Living abroad long term is the goal of numerous adventure seekers. If only it was as uncomplicated as choosing a destination and grabbing the tickets. But logistically, there are usually some teeny weeny details to figure out like lodging, visa requirements and unless you’ve got an unlimited supply of Benjamin Franklin’s from some wealthy great aunt you never knew, a source of income.   

I was on the struggle bus for a couple of years when I was job hunting in France. Ask my parents, I’m sure they haven’t forgotten the overly dramatic calls about my lack of social life due to low funds. “Cocktails in Paris are 15 euros mom!” “Ummm… then order a beer instead?” They were mostly from the team, “if you’re managing to eat, work, pay rent, and have warm clothes for winter, you’re doing well. Carry on my spawn.” I didn’t always appreciate this rational way of seeing things, but if their goal was to make a scrappy, independent woman out of me, it worked. I became a job hustler. 

So get ready to deep dive into the depths of my hustler brain while I pull out all my top tips for finding a job in France. If you’re more into videos than reading, check out the video below instead. If you’re more of an intellect, go for the article. Or if you support me as much as my mother, check out both, leave some comments and like everything before anyone else. You’ll have to move quick to beat her, but I believe you can do it. 


If your goal is to move to France, don’t also make your short term goals to land your dream job, meet a Prince Charming and live in a 100 m2 apartment over-looking the seine. This can be a long term goal, but prioritise for the short term. Give yourself a year or two to find any job that pays, any apartment that’s not infested with rats and go on a couple of dates with any guy who has a moped. (Mopeds are so cliche in France that it’s necessary). Once you can successfully say, I live and work in France. You can start strategising about how to land that dream job.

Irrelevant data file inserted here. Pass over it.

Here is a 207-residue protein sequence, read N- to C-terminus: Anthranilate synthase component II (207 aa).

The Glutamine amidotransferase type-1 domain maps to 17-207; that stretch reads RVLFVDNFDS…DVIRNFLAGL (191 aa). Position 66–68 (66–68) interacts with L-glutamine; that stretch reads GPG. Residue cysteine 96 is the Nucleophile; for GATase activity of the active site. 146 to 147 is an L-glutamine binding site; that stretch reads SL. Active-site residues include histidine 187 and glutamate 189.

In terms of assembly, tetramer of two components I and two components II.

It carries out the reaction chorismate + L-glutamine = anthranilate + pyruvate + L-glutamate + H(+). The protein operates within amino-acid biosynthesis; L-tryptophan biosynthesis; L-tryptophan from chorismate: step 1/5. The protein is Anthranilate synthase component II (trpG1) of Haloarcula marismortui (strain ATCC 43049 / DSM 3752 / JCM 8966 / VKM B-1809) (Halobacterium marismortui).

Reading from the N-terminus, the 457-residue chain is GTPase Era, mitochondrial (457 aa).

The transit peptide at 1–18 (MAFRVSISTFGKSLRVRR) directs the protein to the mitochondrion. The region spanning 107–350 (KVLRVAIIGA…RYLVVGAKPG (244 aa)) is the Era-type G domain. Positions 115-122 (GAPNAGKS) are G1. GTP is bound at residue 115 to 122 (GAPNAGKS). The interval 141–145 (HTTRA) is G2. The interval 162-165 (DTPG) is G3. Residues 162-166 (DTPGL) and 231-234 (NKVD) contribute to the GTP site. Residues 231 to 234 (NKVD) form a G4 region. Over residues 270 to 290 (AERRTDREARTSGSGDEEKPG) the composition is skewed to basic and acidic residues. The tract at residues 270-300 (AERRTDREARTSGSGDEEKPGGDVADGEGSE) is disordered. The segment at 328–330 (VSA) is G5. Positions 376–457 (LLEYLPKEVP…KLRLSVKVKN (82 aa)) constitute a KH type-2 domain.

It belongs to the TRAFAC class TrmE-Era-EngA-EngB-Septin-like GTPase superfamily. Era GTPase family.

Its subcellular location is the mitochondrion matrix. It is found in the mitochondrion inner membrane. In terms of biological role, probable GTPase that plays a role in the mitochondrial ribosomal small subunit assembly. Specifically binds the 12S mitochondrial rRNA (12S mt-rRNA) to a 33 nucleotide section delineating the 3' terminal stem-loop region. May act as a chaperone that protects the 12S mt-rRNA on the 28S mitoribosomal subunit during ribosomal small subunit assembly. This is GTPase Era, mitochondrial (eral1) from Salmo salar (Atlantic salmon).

Listen up francophiles. Learning French will always be a plus for your job search even when you’re looking in Paris where lots of English speaking jobs exist. It doesn’t have to be expensive to learn. Download an app and get serious, hit up those the meet up cafes where you spend half the time speaking English and the other half French and turn your Netflix language to French and start binge watching series. If you are able to put in 10 hours a day to learn a language, then basic fluency in easy languages should take 48 days. You don’t need a ton of money to start learning a language, you need a ton of motivation.

I’m not from the camp, “you need to speak French fluently to get a job.” Sure it helps, but it’s not necessary. When you start learning a language, you can read and understand way faster than you can speak and this will be huge positive for a recruiter even if you don’t interview in French. It means you’ll integrate quicker into the company, you’ll understand when your team switches to French because they can’t be bothered finishing the team meeting in English, and those random emails in French won’t fluster you even if you respond back in English. Start getting your ear used to the language asap. 


College was great right? Do it again. A lot of French college’s split their masters into year 1 and year 2. You don’t necessarily need to complete year 1 to apply for year 2. If you have a bachelor’s degree in marketing, apply for a year 2 program. This is only 6 months of classes and then they give you a fancy contract that allows you to apply for all the 6 month paid internships in France. France really has a strong culture of gaining internship experience before getting a full time job. So don’t try to beat their system, just join ‘em. You’ll have a good chance of getting hired in the company after your internship.